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H. Irving Hancock
This eBook from the Gutenberg Project consists of approximately 139 pages of information about Uncle Sam's Boys with Pershing's Troops.

“Wilhelm” soon vanished, undoubtedly to do other work as an alleged German sympathizer elsewhere.  As for Mock: 

“Private James Mock, B company, having suffered humiliation and scorn that he might better fulfil his oath and serve his country, is hereby restored to his former rank of sergeant in B company, and with full honor, he will be obeyed and respected accordingly.”

So ran the official order published to the regiment.

The liquid in the two vials was found to be swarming with measles germs that would have started a veritable epidemic at Camp Berry.

Captain Dick Prescott’s quick thinking and steady action had resulted in the capture of the German spies who were seeking to destroy the Ninety-ninth.

No quiet days, however, were in store for the regiment.

CHAPTER VIII

WITH THE CONSCIENTIOUS OBJECTORS

“No other business, Sergeant?” asked Dick, one October morning, as he looked up from the desk in company office at his “top.”

“Among the nineteen National Army men drafted into this regiment, sir, are three conscientious objectors who ask to be transferred to some non-fighting branch of the service.”

“Send for them,” ordered Dick briefly, a frown settling on his brow.

Privates Ellis, Rindle and Pitson speedily reported in the office, saluting, then standing at attention.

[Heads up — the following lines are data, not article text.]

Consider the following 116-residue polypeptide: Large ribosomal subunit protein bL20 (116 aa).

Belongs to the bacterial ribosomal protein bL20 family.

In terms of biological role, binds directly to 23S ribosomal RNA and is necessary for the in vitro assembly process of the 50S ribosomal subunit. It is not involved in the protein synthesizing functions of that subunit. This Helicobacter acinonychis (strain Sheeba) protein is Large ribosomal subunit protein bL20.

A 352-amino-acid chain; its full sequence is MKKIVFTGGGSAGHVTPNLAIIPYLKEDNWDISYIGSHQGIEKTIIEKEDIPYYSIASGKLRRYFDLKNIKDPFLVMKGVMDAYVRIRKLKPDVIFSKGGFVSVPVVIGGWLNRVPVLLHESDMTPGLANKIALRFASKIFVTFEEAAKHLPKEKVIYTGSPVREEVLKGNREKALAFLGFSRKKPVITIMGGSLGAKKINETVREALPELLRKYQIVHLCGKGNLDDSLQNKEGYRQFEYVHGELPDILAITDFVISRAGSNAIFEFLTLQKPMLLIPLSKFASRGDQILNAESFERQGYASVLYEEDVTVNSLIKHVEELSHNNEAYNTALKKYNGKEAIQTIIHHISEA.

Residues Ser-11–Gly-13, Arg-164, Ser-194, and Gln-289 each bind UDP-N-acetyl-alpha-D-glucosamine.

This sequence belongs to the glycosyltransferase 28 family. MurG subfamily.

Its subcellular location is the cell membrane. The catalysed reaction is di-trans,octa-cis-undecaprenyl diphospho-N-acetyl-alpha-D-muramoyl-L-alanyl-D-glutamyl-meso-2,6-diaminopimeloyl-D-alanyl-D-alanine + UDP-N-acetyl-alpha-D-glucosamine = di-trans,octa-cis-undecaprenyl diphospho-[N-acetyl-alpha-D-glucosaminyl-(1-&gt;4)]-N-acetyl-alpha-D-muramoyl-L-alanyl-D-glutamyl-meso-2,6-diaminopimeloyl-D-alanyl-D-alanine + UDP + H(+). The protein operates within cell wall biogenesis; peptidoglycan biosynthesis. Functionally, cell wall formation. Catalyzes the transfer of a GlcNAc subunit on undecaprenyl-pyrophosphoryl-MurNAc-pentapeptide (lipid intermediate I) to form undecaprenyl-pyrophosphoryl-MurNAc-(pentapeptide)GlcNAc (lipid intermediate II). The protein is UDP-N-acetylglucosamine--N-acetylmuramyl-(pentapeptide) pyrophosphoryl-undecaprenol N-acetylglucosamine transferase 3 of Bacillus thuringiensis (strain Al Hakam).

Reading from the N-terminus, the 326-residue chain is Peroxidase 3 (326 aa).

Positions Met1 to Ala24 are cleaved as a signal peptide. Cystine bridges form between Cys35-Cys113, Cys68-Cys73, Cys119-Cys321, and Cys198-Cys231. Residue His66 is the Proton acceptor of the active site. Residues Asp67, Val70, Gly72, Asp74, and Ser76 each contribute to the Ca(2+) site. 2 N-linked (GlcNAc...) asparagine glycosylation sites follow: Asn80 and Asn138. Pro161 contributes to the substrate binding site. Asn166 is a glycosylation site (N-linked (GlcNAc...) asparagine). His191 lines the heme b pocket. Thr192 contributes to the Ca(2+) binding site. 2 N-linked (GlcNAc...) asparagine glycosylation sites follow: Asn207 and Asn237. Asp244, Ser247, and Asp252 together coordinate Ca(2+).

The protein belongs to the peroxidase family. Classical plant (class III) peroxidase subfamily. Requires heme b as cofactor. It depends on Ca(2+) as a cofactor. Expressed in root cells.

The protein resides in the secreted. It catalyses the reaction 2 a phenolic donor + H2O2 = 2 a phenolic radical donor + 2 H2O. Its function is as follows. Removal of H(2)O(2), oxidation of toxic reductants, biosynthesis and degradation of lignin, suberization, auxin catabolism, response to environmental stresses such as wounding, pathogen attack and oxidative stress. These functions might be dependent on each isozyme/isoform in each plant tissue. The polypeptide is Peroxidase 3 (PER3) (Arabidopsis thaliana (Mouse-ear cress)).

“You men are all conscientious objectors?” Prescott asked coldly.

“Yes, sir,” said the three together.

“You all have conscientious objections to being hurt?” Prescott went on.

“I have conscientious scruples against killing a human being, sir,” replied Private Ellis.

“And you also have scruples against giving him a chance to kill you,” Dick went on mercilessly.  “You believe in a police force for preserving order in a community, do you?”

“Y-yes, sir.”

“If you found a burglar in your home, and had an opportunity, you would send for a policeman?”

“Yes, sir,” Ellis admitted.

“Even though you knew the policeman might find it necessary to kill the burglar in attempting to arrest him?” Prescott quizzed.

“Yes, sir.”

“Then, while you presumably would not kill a burglar yourself you would not object to calling a policeman who might do it?”

Private Ellis began to suspect the trap into which he was falling.

“I could not bear to kill the burglar myself, sir,” he replied.

“And you would not want the burglar to kill you, so you would summon a policeman to do whatever killing might be necessary.  In that case, are you a moral objector to killing, or are you merely a coward who relies on another to do the killing for you?”

Private Ellis appeared much confused.

“Answer me,” Dick commanded.

“The case doesn’t seem the same to me, sir, as serving as a fighting man in the war.”

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